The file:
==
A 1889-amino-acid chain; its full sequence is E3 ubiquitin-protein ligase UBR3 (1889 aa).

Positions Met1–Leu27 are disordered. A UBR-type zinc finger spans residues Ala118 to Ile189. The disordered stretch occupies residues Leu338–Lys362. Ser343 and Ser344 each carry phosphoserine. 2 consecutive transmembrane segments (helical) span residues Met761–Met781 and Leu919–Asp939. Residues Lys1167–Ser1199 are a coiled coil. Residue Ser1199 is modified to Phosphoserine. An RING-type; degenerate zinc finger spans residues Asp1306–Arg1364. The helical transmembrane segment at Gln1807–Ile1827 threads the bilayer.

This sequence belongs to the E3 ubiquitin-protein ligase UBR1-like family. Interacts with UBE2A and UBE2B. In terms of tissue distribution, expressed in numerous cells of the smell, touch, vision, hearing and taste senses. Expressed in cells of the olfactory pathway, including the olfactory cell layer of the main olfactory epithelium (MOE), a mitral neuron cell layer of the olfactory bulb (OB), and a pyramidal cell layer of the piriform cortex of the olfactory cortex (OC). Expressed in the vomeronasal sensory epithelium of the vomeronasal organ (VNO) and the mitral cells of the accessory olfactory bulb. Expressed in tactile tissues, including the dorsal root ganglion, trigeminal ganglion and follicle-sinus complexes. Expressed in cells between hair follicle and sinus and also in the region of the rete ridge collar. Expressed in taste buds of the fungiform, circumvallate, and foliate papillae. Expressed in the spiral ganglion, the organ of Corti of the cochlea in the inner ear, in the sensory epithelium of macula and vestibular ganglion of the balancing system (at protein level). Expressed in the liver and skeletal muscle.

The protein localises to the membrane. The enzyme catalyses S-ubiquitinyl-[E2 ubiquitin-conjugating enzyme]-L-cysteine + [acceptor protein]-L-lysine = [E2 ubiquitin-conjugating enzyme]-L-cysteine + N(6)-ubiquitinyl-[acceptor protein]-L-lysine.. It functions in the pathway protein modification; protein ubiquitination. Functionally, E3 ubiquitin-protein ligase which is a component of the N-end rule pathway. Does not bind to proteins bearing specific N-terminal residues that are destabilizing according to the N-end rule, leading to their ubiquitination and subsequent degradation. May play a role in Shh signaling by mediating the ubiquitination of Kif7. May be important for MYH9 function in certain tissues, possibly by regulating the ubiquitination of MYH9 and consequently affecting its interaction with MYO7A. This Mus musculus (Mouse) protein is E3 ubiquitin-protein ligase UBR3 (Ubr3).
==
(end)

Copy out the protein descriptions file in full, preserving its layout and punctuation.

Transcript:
A 1889-amino-acid chain; its full sequence is E3 ubiquitin-protein ligase UBR3 (1889 aa).

Positions Met1–Leu27 are disordered. A UBR-type zinc finger spans residues Ala118 to Ile189. The disordered stretch occupies residues Leu338–Lys362. Ser343 and Ser344 each carry phosphoserine. 2 consecutive transmembrane segments (helical) span residues Met761–Met781 and Leu919–Asp939. Residues Lys1167–Ser1199 are a coiled coil. Residue Ser1199 is modified to Phosphoserine. An RING-type; degenerate zinc finger spans residues Asp1306–Arg1364. The helical transmembrane segment at Gln1807–Ile1827 threads the bilayer.

This sequence belongs to the E3 ubiquitin-protein ligase UBR1-like family. Interacts with UBE2A and UBE2B. In terms of tissue distribution, expressed in numerous cells of the smell, touch, vision, hearing and taste senses. Expressed in cells of the olfactory pathway, including the olfactory cell layer of the main olfactory epithelium (MOE), a mitral neuron cell layer of the olfactory bulb (OB), and a pyramidal cell layer of the piriform cortex of the olfactory cortex (OC). Expressed in the vomeronasal sensory epithelium of the vomeronasal organ (VNO) and the mitral cells of the accessory olfactory bulb. Expressed in tactile tissues, including the dorsal root ganglion, trigeminal ganglion and follicle-sinus complexes. Expressed in cells between hair follicle and sinus and also in the region of the rete ridge collar. Expressed in taste buds of the fungiform, circumvallate, and foliate papillae. Expressed in the spiral ganglion, the organ of Corti of the cochlea in the inner ear, in the sensory epithelium of macula and vestibular ganglion of the balancing system (at protein level). Expressed in the liver and skeletal muscle.

The protein localises to the membrane. The enzyme catalyses S-ubiquitinyl-[E2 ubiquitin-conjugating enzyme]-L-cysteine + [acceptor protein]-L-lysine = [E2 ubiquitin-conjugating enzyme]-L-cysteine + N(6)-ubiquitinyl-[acceptor protein]-L-lysine.. It functions in the pathway protein modification; protein ubiquitination. Functionally, E3 ubiquitin-protein ligase which is a component of the N-end rule pathway. Does not bind to proteins bearing specific N-terminal residues that are destabilizing according to the N-end rule, leading to their ubiquitination and subsequent degradation. May play a role in Shh signaling by mediating the ubiquitination of Kif7. May be important for MYH9 function in certain tissues, possibly by regulating the ubiquitination of MYH9 and consequently affecting its interaction with MYO7A. This Mus musculus (Mouse) protein is E3 ubiquitin-protein ligase UBR3 (Ubr3).